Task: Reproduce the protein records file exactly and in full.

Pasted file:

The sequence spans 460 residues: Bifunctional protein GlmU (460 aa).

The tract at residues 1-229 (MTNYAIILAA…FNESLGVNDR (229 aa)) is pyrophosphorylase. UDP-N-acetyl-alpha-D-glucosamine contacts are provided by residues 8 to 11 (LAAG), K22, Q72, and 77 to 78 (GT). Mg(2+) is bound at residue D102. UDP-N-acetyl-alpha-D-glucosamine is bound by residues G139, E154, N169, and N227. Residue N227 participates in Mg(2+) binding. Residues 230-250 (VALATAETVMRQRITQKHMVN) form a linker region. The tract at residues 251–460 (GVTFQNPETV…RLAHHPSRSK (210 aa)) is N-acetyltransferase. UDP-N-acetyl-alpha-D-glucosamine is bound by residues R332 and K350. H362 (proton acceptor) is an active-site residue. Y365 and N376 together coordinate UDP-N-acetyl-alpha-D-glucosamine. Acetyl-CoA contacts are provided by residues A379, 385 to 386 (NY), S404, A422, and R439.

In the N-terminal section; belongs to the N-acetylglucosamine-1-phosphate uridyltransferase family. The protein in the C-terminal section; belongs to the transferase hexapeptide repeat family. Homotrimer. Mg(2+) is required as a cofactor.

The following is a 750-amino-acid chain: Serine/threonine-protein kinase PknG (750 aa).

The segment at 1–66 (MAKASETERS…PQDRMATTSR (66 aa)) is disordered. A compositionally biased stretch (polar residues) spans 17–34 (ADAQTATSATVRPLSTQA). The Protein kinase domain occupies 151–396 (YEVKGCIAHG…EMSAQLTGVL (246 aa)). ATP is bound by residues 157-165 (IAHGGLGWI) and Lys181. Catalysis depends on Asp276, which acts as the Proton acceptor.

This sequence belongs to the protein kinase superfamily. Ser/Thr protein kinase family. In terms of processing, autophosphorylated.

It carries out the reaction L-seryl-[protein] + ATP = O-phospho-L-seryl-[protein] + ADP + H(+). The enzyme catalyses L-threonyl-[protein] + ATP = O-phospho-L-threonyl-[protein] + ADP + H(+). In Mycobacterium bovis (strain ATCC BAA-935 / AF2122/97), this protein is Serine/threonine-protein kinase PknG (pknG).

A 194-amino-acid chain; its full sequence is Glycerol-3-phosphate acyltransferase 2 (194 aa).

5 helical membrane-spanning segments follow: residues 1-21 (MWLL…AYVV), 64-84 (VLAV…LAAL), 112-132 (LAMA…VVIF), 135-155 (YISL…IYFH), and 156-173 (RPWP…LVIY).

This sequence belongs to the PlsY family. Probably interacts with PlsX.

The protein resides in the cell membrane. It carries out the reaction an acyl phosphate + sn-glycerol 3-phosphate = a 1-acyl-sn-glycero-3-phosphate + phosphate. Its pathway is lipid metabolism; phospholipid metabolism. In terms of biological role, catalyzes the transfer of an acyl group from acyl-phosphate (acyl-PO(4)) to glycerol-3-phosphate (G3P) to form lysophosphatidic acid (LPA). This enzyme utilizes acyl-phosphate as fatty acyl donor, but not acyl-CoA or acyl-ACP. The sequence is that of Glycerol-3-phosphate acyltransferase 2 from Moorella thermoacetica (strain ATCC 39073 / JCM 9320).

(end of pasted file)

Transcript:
The sequence spans 460 residues: Bifunctional protein GlmU (460 aa).

The tract at residues 1-229 (MTNYAIILAA…FNESLGVNDR (229 aa)) is pyrophosphorylase. UDP-N-acetyl-alpha-D-glucosamine contacts are provided by residues 8 to 11 (LAAG), K22, Q72, and 77 to 78 (GT). Mg(2+) is bound at residue D102. UDP-N-acetyl-alpha-D-glucosamine is bound by residues G139, E154, N169, and N227. Residue N227 participates in Mg(2+) binding. Residues 230-250 (VALATAETVMRQRITQKHMVN) form a linker region. The tract at residues 251–460 (GVTFQNPETV…RLAHHPSRSK (210 aa)) is N-acetyltransferase. UDP-N-acetyl-alpha-D-glucosamine is bound by residues R332 and K350. H362 (proton acceptor) is an active-site residue. Y365 and N376 together coordinate UDP-N-acetyl-alpha-D-glucosamine. Acetyl-CoA contacts are provided by residues A379, 385 to 386 (NY), S404, A422, and R439.

In the N-terminal section; belongs to the N-acetylglucosamine-1-phosphate uridyltransferase family. The protein in the C-terminal section; belongs to the transferase hexapeptide repeat family. Homotrimer. Mg(2+) is required as a cofactor.

The following is a 750-amino-acid chain: Serine/threonine-protein kinase PknG (750 aa).

The segment at 1–66 (MAKASETERS…PQDRMATTSR (66 aa)) is disordered. A compositionally biased stretch (polar residues) spans 17–34 (ADAQTATSATVRPLSTQA). The Protein kinase domain occupies 151–396 (YEVKGCIAHG…EMSAQLTGVL (246 aa)). ATP is bound by residues 157-165 (IAHGGLGWI) and Lys181. Catalysis depends on Asp276, which acts as the Proton acceptor.

This sequence belongs to the protein kinase superfamily. Ser/Thr protein kinase family. In terms of processing, autophosphorylated.

It carries out the reaction L-seryl-[protein] + ATP = O-phospho-L-seryl-[protein] + ADP + H(+). The enzyme catalyses L-threonyl-[protein] + ATP = O-phospho-L-threonyl-[protein] + ADP + H(+). In Mycobacterium bovis (strain ATCC BAA-935 / AF2122/97), this protein is Serine/threonine-protein kinase PknG (pknG).

A 194-amino-acid chain; its full sequence is Glycerol-3-phosphate acyltransferase 2 (194 aa).

5 helical membrane-spanning segments follow: residues 1-21 (MWLL…AYVV), 64-84 (VLAV…LAAL), 112-132 (LAMA…VVIF), 135-155 (YISL…IYFH), and 156-173 (RPWP…LVIY).

This sequence belongs to the PlsY family. Probably interacts with PlsX.

The protein resides in the cell membrane. It carries out the reaction an acyl phosphate + sn-glycerol 3-phosphate = a 1-acyl-sn-glycero-3-phosphate + phosphate. Its pathway is lipid metabolism; phospholipid metabolism. In terms of biological role, catalyzes the transfer of an acyl group from acyl-phosphate (acyl-PO(4)) to glycerol-3-phosphate (G3P) to form lysophosphatidic acid (LPA). This enzyme utilizes acyl-phosphate as fatty acyl donor, but not acyl-CoA or acyl-ACP. The sequence is that of Glycerol-3-phosphate acyltransferase 2 from Moorella thermoacetica (strain ATCC 39073 / JCM 9320).